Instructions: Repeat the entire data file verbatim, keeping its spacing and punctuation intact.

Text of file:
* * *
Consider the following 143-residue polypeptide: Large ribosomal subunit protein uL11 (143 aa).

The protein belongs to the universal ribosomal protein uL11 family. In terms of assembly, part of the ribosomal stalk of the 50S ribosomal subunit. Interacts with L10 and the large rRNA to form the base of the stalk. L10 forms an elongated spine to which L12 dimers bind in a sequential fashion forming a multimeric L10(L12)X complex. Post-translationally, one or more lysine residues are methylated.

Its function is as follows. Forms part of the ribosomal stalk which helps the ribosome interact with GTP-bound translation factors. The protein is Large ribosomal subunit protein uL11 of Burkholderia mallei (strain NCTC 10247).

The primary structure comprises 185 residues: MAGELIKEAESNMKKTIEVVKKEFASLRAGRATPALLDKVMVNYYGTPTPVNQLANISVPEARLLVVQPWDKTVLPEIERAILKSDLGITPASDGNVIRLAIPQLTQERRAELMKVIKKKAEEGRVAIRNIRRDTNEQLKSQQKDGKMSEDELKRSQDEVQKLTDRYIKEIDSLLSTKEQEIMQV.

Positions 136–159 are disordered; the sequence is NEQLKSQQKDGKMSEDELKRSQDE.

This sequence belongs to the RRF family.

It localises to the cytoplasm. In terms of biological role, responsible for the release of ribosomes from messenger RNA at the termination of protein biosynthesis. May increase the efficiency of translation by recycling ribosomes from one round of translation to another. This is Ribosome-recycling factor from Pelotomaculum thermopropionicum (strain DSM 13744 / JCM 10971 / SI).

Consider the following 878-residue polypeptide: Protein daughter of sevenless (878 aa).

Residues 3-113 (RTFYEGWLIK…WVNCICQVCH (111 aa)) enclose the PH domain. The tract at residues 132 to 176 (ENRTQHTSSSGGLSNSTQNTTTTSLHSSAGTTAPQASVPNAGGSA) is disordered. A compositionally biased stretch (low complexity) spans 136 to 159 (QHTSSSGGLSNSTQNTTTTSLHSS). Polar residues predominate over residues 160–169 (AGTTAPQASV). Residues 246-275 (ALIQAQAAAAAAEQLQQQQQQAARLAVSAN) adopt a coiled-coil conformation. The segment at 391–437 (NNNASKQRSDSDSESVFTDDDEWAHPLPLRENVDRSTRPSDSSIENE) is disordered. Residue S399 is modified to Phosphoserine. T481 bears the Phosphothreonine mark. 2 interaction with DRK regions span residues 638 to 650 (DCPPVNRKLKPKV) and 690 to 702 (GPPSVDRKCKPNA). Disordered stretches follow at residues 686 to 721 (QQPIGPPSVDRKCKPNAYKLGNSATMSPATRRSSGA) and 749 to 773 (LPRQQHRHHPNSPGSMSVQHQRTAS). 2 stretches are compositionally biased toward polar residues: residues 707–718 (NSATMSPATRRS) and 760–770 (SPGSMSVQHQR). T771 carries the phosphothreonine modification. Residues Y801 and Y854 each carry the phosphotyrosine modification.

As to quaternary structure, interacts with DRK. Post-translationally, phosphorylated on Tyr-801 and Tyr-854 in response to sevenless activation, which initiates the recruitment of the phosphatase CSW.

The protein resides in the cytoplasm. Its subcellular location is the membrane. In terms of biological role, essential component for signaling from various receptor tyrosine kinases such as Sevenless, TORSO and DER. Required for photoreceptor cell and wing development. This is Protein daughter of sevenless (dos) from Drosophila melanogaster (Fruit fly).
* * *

Consider the following 143-residue polypeptide: Large ribosomal subunit protein uL11 (143 aa).

The protein belongs to the universal ribosomal protein uL11 family. In terms of assembly, part of the ribosomal stalk of the 50S ribosomal subunit. Interacts with L10 and the large rRNA to form the base of the stalk. L10 forms an elongated spine to which L12 dimers bind in a sequential fashion forming a multimeric L10(L12)X complex. Post-translationally, one or more lysine residues are methylated.

Its function is as follows. Forms part of the ribosomal stalk which helps the ribosome interact with GTP-bound translation factors. The protein is Large ribosomal subunit protein uL11 of Burkholderia mallei (strain NCTC 10247).

The primary structure comprises 185 residues: MAGELIKEAESNMKKTIEVVKKEFASLRAGRATPALLDKVMVNYYGTPTPVNQLANISVPEARLLVVQPWDKTVLPEIERAILKSDLGITPASDGNVIRLAIPQLTQERRAELMKVIKKKAEEGRVAIRNIRRDTNEQLKSQQKDGKMSEDELKRSQDEVQKLTDRYIKEIDSLLSTKEQEIMQV.

Positions 136–159 are disordered; the sequence is NEQLKSQQKDGKMSEDELKRSQDE.

This sequence belongs to the RRF family.

It localises to the cytoplasm. In terms of biological role, responsible for the release of ribosomes from messenger RNA at the termination of protein biosynthesis. May increase the efficiency of translation by recycling ribosomes from one round of translation to another. This is Ribosome-recycling factor from Pelotomaculum thermopropionicum (strain DSM 13744 / JCM 10971 / SI).

Consider the following 878-residue polypeptide: Protein daughter of sevenless (878 aa).

Residues 3-113 (RTFYEGWLIK…WVNCICQVCH (111 aa)) enclose the PH domain. The tract at residues 132 to 176 (ENRTQHTSSSGGLSNSTQNTTTTSLHSSAGTTAPQASVPNAGGSA) is disordered. A compositionally biased stretch (low complexity) spans 136 to 159 (QHTSSSGGLSNSTQNTTTTSLHSS). Polar residues predominate over residues 160–169 (AGTTAPQASV). Residues 246-275 (ALIQAQAAAAAAEQLQQQQQQAARLAVSAN) adopt a coiled-coil conformation. The segment at 391–437 (NNNASKQRSDSDSESVFTDDDEWAHPLPLRENVDRSTRPSDSSIENE) is disordered. Residue S399 is modified to Phosphoserine. T481 bears the Phosphothreonine mark. 2 interaction with DRK regions span residues 638 to 650 (DCPPVNRKLKPKV) and 690 to 702 (GPPSVDRKCKPNA). Disordered stretches follow at residues 686 to 721 (QQPIGPPSVDRKCKPNAYKLGNSATMSPATRRSSGA) and 749 to 773 (LPRQQHRHHPNSPGSMSVQHQRTAS). 2 stretches are compositionally biased toward polar residues: residues 707–718 (NSATMSPATRRS) and 760–770 (SPGSMSVQHQR). T771 carries the phosphothreonine modification. Residues Y801 and Y854 each carry the phosphotyrosine modification.

As to quaternary structure, interacts with DRK. Post-translationally, phosphorylated on Tyr-801 and Tyr-854 in response to sevenless activation, which initiates the recruitment of the phosphatase CSW.

The protein resides in the cytoplasm. Its subcellular location is the membrane. In terms of biological role, essential component for signaling from various receptor tyrosine kinases such as Sevenless, TORSO and DER. Required for photoreceptor cell and wing development. This is Protein daughter of sevenless (dos) from Drosophila melanogaster (Fruit fly).